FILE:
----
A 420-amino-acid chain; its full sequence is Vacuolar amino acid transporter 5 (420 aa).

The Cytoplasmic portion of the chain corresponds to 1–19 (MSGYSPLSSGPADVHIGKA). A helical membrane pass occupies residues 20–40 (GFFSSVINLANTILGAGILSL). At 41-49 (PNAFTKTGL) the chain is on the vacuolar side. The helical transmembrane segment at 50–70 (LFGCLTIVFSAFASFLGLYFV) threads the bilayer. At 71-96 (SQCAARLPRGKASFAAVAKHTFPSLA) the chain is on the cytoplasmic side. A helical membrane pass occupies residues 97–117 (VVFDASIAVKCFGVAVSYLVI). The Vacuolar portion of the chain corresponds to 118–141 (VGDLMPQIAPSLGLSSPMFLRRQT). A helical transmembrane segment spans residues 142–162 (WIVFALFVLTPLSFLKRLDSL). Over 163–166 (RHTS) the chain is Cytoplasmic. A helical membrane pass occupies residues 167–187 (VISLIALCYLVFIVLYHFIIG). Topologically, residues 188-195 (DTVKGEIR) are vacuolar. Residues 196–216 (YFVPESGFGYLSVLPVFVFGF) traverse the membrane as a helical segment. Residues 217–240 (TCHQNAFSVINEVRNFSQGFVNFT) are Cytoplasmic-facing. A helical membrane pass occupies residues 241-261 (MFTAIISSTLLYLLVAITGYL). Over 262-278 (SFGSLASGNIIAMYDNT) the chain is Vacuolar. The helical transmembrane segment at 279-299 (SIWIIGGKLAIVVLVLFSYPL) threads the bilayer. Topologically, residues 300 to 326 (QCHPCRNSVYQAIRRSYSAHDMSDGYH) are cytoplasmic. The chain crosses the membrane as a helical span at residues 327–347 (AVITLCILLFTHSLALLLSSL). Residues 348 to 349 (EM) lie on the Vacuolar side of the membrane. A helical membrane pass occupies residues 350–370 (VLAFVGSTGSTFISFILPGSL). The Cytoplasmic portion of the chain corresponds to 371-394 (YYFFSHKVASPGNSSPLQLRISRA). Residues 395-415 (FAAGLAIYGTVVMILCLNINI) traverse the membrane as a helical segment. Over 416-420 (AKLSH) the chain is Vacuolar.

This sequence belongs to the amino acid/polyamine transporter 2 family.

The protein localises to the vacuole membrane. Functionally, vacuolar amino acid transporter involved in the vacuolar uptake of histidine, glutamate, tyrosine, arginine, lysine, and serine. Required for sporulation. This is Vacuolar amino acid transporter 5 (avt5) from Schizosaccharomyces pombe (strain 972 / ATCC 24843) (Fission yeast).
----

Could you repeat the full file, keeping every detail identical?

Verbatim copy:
A 420-amino-acid chain; its full sequence is Vacuolar amino acid transporter 5 (420 aa).

The Cytoplasmic portion of the chain corresponds to 1–19 (MSGYSPLSSGPADVHIGKA). A helical membrane pass occupies residues 20–40 (GFFSSVINLANTILGAGILSL). At 41-49 (PNAFTKTGL) the chain is on the vacuolar side. The helical transmembrane segment at 50–70 (LFGCLTIVFSAFASFLGLYFV) threads the bilayer. At 71-96 (SQCAARLPRGKASFAAVAKHTFPSLA) the chain is on the cytoplasmic side. A helical membrane pass occupies residues 97–117 (VVFDASIAVKCFGVAVSYLVI). The Vacuolar portion of the chain corresponds to 118–141 (VGDLMPQIAPSLGLSSPMFLRRQT). A helical transmembrane segment spans residues 142–162 (WIVFALFVLTPLSFLKRLDSL). Over 163–166 (RHTS) the chain is Cytoplasmic. A helical membrane pass occupies residues 167–187 (VISLIALCYLVFIVLYHFIIG). Topologically, residues 188-195 (DTVKGEIR) are vacuolar. Residues 196–216 (YFVPESGFGYLSVLPVFVFGF) traverse the membrane as a helical segment. Residues 217–240 (TCHQNAFSVINEVRNFSQGFVNFT) are Cytoplasmic-facing. A helical membrane pass occupies residues 241-261 (MFTAIISSTLLYLLVAITGYL). Over 262-278 (SFGSLASGNIIAMYDNT) the chain is Vacuolar. The helical transmembrane segment at 279-299 (SIWIIGGKLAIVVLVLFSYPL) threads the bilayer. Topologically, residues 300 to 326 (QCHPCRNSVYQAIRRSYSAHDMSDGYH) are cytoplasmic. The chain crosses the membrane as a helical span at residues 327–347 (AVITLCILLFTHSLALLLSSL). Residues 348 to 349 (EM) lie on the Vacuolar side of the membrane. A helical membrane pass occupies residues 350–370 (VLAFVGSTGSTFISFILPGSL). The Cytoplasmic portion of the chain corresponds to 371-394 (YYFFSHKVASPGNSSPLQLRISRA). Residues 395-415 (FAAGLAIYGTVVMILCLNINI) traverse the membrane as a helical segment. Over 416-420 (AKLSH) the chain is Vacuolar.

This sequence belongs to the amino acid/polyamine transporter 2 family.

The protein localises to the vacuole membrane. Functionally, vacuolar amino acid transporter involved in the vacuolar uptake of histidine, glutamate, tyrosine, arginine, lysine, and serine. Required for sporulation. This is Vacuolar amino acid transporter 5 (avt5) from Schizosaccharomyces pombe (strain 972 / ATCC 24843) (Fission yeast).